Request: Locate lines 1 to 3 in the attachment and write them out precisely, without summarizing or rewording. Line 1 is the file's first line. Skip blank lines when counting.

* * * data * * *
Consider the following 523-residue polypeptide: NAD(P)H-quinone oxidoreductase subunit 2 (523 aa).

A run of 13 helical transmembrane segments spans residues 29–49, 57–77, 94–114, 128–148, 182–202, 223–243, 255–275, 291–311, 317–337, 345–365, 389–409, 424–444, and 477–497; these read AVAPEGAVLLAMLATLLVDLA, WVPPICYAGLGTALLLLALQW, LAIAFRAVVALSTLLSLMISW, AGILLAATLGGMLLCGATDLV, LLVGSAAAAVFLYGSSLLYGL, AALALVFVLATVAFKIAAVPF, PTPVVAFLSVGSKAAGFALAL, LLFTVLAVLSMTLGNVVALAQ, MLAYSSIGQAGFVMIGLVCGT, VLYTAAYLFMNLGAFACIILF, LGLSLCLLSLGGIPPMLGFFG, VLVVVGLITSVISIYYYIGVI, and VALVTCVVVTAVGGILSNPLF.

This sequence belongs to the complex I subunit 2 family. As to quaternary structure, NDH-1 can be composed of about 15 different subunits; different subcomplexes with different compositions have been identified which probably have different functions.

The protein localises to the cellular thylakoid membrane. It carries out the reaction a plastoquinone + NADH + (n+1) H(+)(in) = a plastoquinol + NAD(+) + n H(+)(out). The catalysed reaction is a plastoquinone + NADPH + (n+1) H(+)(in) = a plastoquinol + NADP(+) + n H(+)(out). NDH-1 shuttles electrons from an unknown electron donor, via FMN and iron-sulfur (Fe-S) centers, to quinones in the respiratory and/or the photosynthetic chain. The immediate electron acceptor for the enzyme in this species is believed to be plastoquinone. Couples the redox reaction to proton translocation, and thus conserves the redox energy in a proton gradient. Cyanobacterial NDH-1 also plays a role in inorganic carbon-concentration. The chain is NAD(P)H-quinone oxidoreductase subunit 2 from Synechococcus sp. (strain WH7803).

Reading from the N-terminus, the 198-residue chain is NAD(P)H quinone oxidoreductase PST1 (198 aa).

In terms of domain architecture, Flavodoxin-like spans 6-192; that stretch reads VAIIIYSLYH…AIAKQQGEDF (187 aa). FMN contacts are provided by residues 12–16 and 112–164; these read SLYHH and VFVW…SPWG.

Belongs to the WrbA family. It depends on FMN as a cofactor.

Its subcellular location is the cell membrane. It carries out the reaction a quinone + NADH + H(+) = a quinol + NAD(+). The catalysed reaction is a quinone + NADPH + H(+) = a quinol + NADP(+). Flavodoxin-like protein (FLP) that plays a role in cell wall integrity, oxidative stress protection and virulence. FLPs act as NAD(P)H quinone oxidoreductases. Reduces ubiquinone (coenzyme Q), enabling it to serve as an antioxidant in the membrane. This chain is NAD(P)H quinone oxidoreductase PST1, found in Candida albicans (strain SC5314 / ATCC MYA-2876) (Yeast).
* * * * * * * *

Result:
Consider the following 523-residue polypeptide: NAD(P)H-quinone oxidoreductase subunit 2 (523 aa).

A run of 13 helical transmembrane segments spans residues 29–49, 57–77, 94–114, 128–148, 182–202, 223–243, 255–275, 291–311, 317–337, 345–365, 389–409, 424–444, and 477–497; these read AVAPEGAVLLAMLATLLVDLA, WVPPICYAGLGTALLLLALQW, LAIAFRAVVALSTLLSLMISW, AGILLAATLGGMLLCGATDLV, LLVGSAAAAVFLYGSSLLYGL, AALALVFVLATVAFKIAAVPF, PTPVVAFLSVGSKAAGFALAL, LLFTVLAVLSMTLGNVVALAQ, MLAYSSIGQAGFVMIGLVCGT, VLYTAAYLFMNLGAFACIILF, LGLSLCLLSLGGIPPMLGFFG, VLVVVGLITSVISIYYYIGVI, and VALVTCVVVTAVGGILSNPLF.

This sequence belongs to the complex I subunit 2 family. As to quaternary structure, NDH-1 can be composed of about 15 different subunits; different subcomplexes with different compositions have been identified which probably have different functions.